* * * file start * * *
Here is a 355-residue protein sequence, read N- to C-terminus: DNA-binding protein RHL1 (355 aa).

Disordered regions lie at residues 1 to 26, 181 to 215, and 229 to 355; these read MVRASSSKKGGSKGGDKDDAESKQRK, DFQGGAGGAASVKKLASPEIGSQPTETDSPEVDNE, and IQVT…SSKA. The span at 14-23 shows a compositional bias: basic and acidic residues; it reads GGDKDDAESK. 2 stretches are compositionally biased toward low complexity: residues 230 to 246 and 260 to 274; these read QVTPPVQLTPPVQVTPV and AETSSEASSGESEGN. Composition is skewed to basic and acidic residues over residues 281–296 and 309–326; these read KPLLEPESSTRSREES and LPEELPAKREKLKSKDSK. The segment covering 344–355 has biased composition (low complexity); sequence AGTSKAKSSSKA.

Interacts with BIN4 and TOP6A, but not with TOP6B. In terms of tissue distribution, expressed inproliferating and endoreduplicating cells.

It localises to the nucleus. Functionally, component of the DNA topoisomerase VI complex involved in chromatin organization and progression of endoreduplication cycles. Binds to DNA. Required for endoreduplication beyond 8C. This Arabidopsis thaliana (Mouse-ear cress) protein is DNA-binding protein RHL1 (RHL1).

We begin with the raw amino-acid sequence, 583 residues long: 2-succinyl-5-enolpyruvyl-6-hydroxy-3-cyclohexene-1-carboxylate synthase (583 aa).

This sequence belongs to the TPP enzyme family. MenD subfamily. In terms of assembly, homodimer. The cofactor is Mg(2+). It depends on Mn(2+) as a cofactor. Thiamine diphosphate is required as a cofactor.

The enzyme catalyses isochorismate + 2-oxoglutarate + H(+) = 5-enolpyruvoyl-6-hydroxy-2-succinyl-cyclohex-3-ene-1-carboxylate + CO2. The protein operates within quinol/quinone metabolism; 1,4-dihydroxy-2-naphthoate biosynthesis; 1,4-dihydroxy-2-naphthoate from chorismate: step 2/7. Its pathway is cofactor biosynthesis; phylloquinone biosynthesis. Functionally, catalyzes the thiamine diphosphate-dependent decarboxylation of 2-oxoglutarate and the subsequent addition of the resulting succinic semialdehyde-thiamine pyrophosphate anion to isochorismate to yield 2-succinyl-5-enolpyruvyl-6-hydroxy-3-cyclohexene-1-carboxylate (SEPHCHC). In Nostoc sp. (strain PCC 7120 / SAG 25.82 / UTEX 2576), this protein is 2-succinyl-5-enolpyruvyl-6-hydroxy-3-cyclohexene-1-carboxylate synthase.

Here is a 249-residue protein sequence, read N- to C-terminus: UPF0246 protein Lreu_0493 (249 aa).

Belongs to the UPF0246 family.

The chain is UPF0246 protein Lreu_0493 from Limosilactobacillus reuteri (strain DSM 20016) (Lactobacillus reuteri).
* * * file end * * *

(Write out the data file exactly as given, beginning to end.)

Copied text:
Here is a 355-residue protein sequence, read N- to C-terminus: DNA-binding protein RHL1 (355 aa).

Disordered regions lie at residues 1 to 26, 181 to 215, and 229 to 355; these read MVRASSSKKGGSKGGDKDDAESKQRK, DFQGGAGGAASVKKLASPEIGSQPTETDSPEVDNE, and IQVT…SSKA. The span at 14-23 shows a compositional bias: basic and acidic residues; it reads GGDKDDAESK. 2 stretches are compositionally biased toward low complexity: residues 230 to 246 and 260 to 274; these read QVTPPVQLTPPVQVTPV and AETSSEASSGESEGN. Composition is skewed to basic and acidic residues over residues 281–296 and 309–326; these read KPLLEPESSTRSREES and LPEELPAKREKLKSKDSK. The segment covering 344–355 has biased composition (low complexity); sequence AGTSKAKSSSKA.

Interacts with BIN4 and TOP6A, but not with TOP6B. In terms of tissue distribution, expressed inproliferating and endoreduplicating cells.

It localises to the nucleus. Functionally, component of the DNA topoisomerase VI complex involved in chromatin organization and progression of endoreduplication cycles. Binds to DNA. Required for endoreduplication beyond 8C. This Arabidopsis thaliana (Mouse-ear cress) protein is DNA-binding protein RHL1 (RHL1).

We begin with the raw amino-acid sequence, 583 residues long: 2-succinyl-5-enolpyruvyl-6-hydroxy-3-cyclohexene-1-carboxylate synthase (583 aa).

This sequence belongs to the TPP enzyme family. MenD subfamily. In terms of assembly, homodimer. The cofactor is Mg(2+). It depends on Mn(2+) as a cofactor. Thiamine diphosphate is required as a cofactor.

The enzyme catalyses isochorismate + 2-oxoglutarate + H(+) = 5-enolpyruvoyl-6-hydroxy-2-succinyl-cyclohex-3-ene-1-carboxylate + CO2. The protein operates within quinol/quinone metabolism; 1,4-dihydroxy-2-naphthoate biosynthesis; 1,4-dihydroxy-2-naphthoate from chorismate: step 2/7. Its pathway is cofactor biosynthesis; phylloquinone biosynthesis. Functionally, catalyzes the thiamine diphosphate-dependent decarboxylation of 2-oxoglutarate and the subsequent addition of the resulting succinic semialdehyde-thiamine pyrophosphate anion to isochorismate to yield 2-succinyl-5-enolpyruvyl-6-hydroxy-3-cyclohexene-1-carboxylate (SEPHCHC). In Nostoc sp. (strain PCC 7120 / SAG 25.82 / UTEX 2576), this protein is 2-succinyl-5-enolpyruvyl-6-hydroxy-3-cyclohexene-1-carboxylate synthase.

Here is a 249-residue protein sequence, read N- to C-terminus: UPF0246 protein Lreu_0493 (249 aa).

Belongs to the UPF0246 family.

The chain is UPF0246 protein Lreu_0493 from Limosilactobacillus reuteri (strain DSM 20016) (Lactobacillus reuteri).